Naturalism is a movement in European drama and theatre that developed in the late 19th and early 20th centuries. It refers to theatre that attempts to create a perfect illusion of reality through a range of dramatic and theatrical strategies: detailed, three-dimensional settings (which bring Darwinian understandings of the determining role of the environment into the staging of human drama); everyday speech forms (prose over poetry); a secular world-view (no ghosts, spirits or gods intervening in the human action); an exclusive focus on subjects that are contemporary and indigenous (no exotic, otherworldly or fantastic locales, nor historical or mythic time-periods); an extension of the social range of characters portrayed (away from the aristocrats of classical drama, towards bourgeois and eventually working-class protagonists); and a style of acting that attempts to recreate the impression of reality (often by seeking complete identification with the role, understood in terms of its 'given circumstances', which, again, transcribe Darwinian motifs into performance, as advocated by Stanislavski). Naturalistic role play is used within theatrical performances to demonstrate to the audience or show the audience how this would appear in real life. No still images are used as this does not show the full quality of the piece of drama. Naturalistic drama is used within many drama pieces to show the true feelings of the characters, this helps the characters to touch the audience with their feelings properly and appropriately.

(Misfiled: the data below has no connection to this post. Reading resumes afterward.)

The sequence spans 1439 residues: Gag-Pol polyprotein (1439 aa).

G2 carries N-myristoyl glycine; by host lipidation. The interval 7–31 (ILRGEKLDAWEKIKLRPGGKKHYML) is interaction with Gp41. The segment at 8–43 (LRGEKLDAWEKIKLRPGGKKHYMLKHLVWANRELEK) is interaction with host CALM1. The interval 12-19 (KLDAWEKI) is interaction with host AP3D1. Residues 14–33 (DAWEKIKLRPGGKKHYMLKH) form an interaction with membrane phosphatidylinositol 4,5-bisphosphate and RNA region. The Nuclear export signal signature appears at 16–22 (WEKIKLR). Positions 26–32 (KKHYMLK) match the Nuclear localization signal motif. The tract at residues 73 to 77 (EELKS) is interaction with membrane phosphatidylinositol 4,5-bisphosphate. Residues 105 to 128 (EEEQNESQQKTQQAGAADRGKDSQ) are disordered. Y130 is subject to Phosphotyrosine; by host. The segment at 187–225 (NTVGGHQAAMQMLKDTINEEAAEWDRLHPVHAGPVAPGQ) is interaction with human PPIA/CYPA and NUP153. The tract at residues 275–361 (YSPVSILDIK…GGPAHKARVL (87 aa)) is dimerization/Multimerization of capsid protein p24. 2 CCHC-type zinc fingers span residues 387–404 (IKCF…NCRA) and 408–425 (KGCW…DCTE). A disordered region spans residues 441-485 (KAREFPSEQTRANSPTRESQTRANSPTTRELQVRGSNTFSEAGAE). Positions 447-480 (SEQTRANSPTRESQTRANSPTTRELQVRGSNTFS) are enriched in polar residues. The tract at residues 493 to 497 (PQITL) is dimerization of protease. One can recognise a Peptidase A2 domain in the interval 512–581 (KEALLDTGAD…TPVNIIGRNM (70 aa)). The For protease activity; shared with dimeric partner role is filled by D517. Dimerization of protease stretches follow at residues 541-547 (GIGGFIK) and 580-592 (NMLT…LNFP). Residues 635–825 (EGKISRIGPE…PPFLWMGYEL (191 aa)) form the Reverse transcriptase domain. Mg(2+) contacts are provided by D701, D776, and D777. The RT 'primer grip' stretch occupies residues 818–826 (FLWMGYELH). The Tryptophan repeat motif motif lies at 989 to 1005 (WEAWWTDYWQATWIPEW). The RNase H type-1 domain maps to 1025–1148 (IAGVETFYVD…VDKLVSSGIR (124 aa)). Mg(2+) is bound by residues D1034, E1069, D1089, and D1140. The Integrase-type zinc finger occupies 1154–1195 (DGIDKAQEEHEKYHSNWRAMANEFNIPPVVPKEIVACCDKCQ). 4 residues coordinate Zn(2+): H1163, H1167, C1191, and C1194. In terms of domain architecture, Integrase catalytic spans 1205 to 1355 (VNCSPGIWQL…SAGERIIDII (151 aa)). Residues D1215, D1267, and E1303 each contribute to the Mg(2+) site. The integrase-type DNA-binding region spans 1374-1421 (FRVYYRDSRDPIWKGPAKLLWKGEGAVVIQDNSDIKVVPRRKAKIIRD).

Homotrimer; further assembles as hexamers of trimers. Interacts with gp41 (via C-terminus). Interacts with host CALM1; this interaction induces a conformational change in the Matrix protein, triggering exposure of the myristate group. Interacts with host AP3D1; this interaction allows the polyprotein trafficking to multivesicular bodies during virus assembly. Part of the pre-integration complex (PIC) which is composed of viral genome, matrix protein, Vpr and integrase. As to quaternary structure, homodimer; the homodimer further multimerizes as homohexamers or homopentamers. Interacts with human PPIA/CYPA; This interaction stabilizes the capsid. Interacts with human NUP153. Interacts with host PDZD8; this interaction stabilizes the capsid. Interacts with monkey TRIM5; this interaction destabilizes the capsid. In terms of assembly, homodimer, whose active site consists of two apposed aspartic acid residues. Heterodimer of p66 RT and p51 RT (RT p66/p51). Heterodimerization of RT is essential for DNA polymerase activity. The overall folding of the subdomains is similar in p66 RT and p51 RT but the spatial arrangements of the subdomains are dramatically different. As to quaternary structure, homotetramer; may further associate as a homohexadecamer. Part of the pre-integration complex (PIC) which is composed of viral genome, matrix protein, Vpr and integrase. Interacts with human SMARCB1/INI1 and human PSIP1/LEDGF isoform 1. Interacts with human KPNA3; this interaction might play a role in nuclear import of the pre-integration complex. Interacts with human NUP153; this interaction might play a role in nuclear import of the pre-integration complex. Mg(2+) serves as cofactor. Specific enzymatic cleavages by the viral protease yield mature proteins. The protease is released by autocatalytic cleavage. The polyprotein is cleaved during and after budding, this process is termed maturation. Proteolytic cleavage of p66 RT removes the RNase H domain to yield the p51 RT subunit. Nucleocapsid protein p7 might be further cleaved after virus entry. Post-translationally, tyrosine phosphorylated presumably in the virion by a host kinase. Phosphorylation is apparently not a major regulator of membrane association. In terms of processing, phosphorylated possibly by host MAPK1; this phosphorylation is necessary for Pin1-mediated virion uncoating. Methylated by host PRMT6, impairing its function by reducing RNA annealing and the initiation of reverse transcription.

The Virgin of Chancellor Rolin - Jan Van Eyck
The Traveller - Duane Hanson
Artist Duane Hanson